Artists Share Global Perspective on the Americas in Opening Exhibitions “Within the realm of possibilities” and “Project 35” open Aug. 30 at The College of Wooster Art Museum
WOOSTER, Ohio —Mexico City and New York-based artist Alejandro Almanza Pereda will present sculptures and drawings in his exhibition “Within the realm of possibilities,” which opens Aug. 30 and continues through Oct. 9 in The College of Wooster Art Museum’s Sussel Gallery (Ebert Art Center, 1220 Beall Ave.). Running concurrently in the Burton D. Morgan Gallery will be “Project 35,” a video exhibition featuring 10 artists from the America’s. Both exhibitions, as well as a third of Inuit prints that opens later in the year, are associated events of the 2011 Wooster Forum: The Americas: Contact and Consequences.
Born in Mexico City in 1977, Alejandro Almanza Pereda attended the University of El Paso where he received a BFA in 2005. His approach to art-making surrealistically merges the absurd with the everyday to create warm, funny, yet sharp social critiques. Conceptually and physically athletic, Almanza’s work pushes the physics of gravity to ply the territory of risk, safety, and security within differing cultural contexts. “His sculpture often reads like an accident waiting to happen,” said Kitty McManus Zurko, director and curator of The College of Wooster Art Museum. “He intentionally challenges physical notions of structural integrity in order to engage with concepts of stability, risk, and danger as a means of investigating different cultural sensibilities about safety and security.”
Almanza is the recipient of a Cisneros Fontanais Foundation Award and has had one-person exhibitions in New York, Los Angeles, London, Toronto, and Berlin. He is represented by MagnanMetz Gallery in New York.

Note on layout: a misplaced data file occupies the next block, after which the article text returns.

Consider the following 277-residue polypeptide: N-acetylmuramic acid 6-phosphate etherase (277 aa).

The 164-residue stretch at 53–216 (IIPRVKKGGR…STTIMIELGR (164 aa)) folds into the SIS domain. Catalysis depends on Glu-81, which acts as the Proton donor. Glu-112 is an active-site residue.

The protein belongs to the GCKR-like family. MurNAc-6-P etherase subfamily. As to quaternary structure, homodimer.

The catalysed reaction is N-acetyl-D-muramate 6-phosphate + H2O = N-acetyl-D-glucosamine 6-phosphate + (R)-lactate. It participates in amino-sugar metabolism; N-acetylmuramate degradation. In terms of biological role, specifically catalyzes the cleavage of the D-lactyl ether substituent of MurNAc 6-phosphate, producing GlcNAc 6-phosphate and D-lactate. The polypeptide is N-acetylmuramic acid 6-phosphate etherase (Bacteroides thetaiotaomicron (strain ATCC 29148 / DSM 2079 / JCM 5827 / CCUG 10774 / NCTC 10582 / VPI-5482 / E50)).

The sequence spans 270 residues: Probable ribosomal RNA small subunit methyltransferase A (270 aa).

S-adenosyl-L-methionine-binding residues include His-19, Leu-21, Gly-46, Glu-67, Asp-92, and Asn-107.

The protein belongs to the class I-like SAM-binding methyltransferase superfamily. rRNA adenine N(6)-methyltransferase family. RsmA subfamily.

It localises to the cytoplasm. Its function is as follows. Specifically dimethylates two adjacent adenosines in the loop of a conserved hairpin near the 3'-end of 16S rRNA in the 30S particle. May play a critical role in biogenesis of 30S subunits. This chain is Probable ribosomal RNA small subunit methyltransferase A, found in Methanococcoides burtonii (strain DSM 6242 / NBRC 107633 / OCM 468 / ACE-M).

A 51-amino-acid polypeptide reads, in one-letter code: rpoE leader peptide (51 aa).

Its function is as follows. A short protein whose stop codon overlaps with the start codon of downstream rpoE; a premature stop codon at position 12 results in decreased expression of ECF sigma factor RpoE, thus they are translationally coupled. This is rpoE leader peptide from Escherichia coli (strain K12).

“Project 35,” was organized by Independent Curators International (ICI), New York, and features videos selected by curators from 35 countries. Nine videos by artists from the Americas will be presented in the first installment of this exhibition. According to ICI, this exhibition, “ . . . traces the complexity of regional and global connections among practitioners, and demonstrates the extent to which video is now one of the most important and far-reaching mediums for contemporary artists.” The artists in the first installment of “Project 35” are Alexander Apóstol (Venezuela/Spain); Robert Cauble (United States); Angelica Detanico and Rafael Lain (Brazil); Kota Ezawa (Germany/United States); Tamar Guimarães (Brazil/Denmark); Beryl Korot (United States); Nestor Kruger (Canada); Wanda Raimundi-Ortiz (United States); and Edwin Sanchez (Columbia).
The third exhibition of the season, “Nipirasait: Many Voices Inuit Prints from Cape Dorset,” was organized by the Richard F. Brush Gallery at St. Lawrence University in Canton, N.Y., and opens on Oct. 28. “Nipirasait” consists of more than 40 prints from the Kinngait Studios, an innovative arts community of Inuit printmakers and stone carvers, which is part of the West Baffin Eskimo Co-operative located in Cape Dorset, Nunavut, Canada.
The College of Wooster Art Museum is open Tuesday through Friday from 10:30 a.m. to 4:30 p.m. and Saturday and Sunday from 1-5 p.m. All receptions, lectures, exhibitions, and performances are free and open to the public. Group and class tours are also available. For more information or to arrange a tour, please call 330-263-2388 or visit artmuseum.wooster.edu.
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The College of Wooster
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